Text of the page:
By copying the design of an organ found in spiders' legs, engineers in South Korea have built a sensor that can detect miniscule vibrations.
It works because the vibrations open and close cracks in a very thin layer of platinum, changing its conductivity.
A similar slit-based system is found inside the joints of some spiders.
The team reports in the journal Nature that when they stick their sensor to the neck or wrist, it can read out what someone says - or their pulse.
Speaking to BBC News, Prof Mansoo Choi said the project began two years ago, when one of his colleagues at Seoul National University read a paper in the same journal.
It described how a particular species of wandering spider communicates with potential mates, metres away on the same plant, by scratching the leaves and 'hearing' the vibrations.
The organ in the spiders' legs that detects these incredibly faint vibrations is made up of a series of slits. It is called the 'lyriform organ' because the slits vary in length, like the strings of a lyre.
'We tried to mimic the cracked shape of the organ,' Prof Choi said.
To do so, they placed a very thin layer of the metal platinum on top of a flexible polymer, and bent it.
They had to use just the right thickness of platinum, and bend it in just the right way, to get a pattern of parallel cracks that would act as a vibration sensor.
'Initially we failed many times,' said Prof Choi.
'It took several months... but finally we found out how we could make a controlled crack formation.'
When they applied electricity to the platinum layer, they found they could read out the frequency and the size of vibrations they delivered to the sensor, because the cracks were changing the metal's resistance as they opened and closed.
Crucially, the edges of the cracks in the platinum were rather rough, forming jagged lines when viewed through a microscope. If they were perfectly straight, all the current would stop at once and the sensor would simply be 'on' or 'off'.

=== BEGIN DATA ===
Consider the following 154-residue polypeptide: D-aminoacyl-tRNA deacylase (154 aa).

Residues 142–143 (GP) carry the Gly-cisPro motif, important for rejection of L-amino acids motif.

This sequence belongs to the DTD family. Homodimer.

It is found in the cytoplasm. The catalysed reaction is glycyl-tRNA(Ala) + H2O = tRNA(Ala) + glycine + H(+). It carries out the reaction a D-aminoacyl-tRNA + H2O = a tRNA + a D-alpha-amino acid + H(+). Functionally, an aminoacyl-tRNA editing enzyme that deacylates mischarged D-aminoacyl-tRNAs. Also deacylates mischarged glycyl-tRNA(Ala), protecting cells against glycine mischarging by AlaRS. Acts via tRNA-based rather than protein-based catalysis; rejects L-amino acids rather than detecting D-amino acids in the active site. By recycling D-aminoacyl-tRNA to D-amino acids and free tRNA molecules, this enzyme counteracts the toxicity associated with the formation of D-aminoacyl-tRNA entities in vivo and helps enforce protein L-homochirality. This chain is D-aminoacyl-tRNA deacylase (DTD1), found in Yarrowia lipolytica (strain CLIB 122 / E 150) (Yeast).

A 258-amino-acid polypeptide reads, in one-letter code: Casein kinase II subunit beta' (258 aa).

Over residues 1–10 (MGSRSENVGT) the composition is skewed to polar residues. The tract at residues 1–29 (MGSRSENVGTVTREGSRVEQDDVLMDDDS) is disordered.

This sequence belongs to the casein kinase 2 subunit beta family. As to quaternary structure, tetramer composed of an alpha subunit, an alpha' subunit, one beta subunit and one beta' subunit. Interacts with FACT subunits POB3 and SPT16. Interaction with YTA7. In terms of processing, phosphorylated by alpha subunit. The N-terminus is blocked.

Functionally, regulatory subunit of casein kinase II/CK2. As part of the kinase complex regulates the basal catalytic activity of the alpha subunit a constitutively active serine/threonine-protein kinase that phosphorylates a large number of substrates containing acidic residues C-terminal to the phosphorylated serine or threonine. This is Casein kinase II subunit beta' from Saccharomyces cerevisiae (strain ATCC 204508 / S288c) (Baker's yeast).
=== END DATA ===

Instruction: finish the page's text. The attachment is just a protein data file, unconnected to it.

But with their slightly jagged edges, the cracks became very sensitive, allowing varying levels of current to pass through as the polymer underneath bent with the vibrations.
To test it further, the researchers simulated the tiny vibrations of a ladybird's wings - a gentle wiggle of just 14 micrometres (0.014mm). Their sensor was up to the task.
When they placed it on a violin, the sensor could distinguish between the different notes being played. It could also read out a subject's pulse if strapped to their wrist, and even allowed the team to tell the difference between spoken words when it was placed on someone's neck.
'When you speak, if you touch your neck - it's vibrating. Our sensor is capable of detecting vibrations like that, very precisely,' Prof Choi explained.
The team has patented their design and is working on improving it further - in particular, making it more durable and using cheaper metals than platinum.
The lead author of the Nature paper that first caught the Korean team's attention was Prof Peter Fratzl, from the Max Planck Institute of Colloids and Interfaces in Potsdam, Germany.
He has written a commentary on the new paper, saying that the device's practical applications are impressive, but noting that it is still nowhere near as precise as the spidey-sense that inspired it.
Prof Fratzl told the Nature Podcast: 'The vibration sensor of the spider combines a number of exquisite properties. It's extremely sensitive but it's also extremely discriminatory.
'There's a lot of room to improve on what [they] are doing technically, before we can even compare it to what the spider sensor is actually capable of.'
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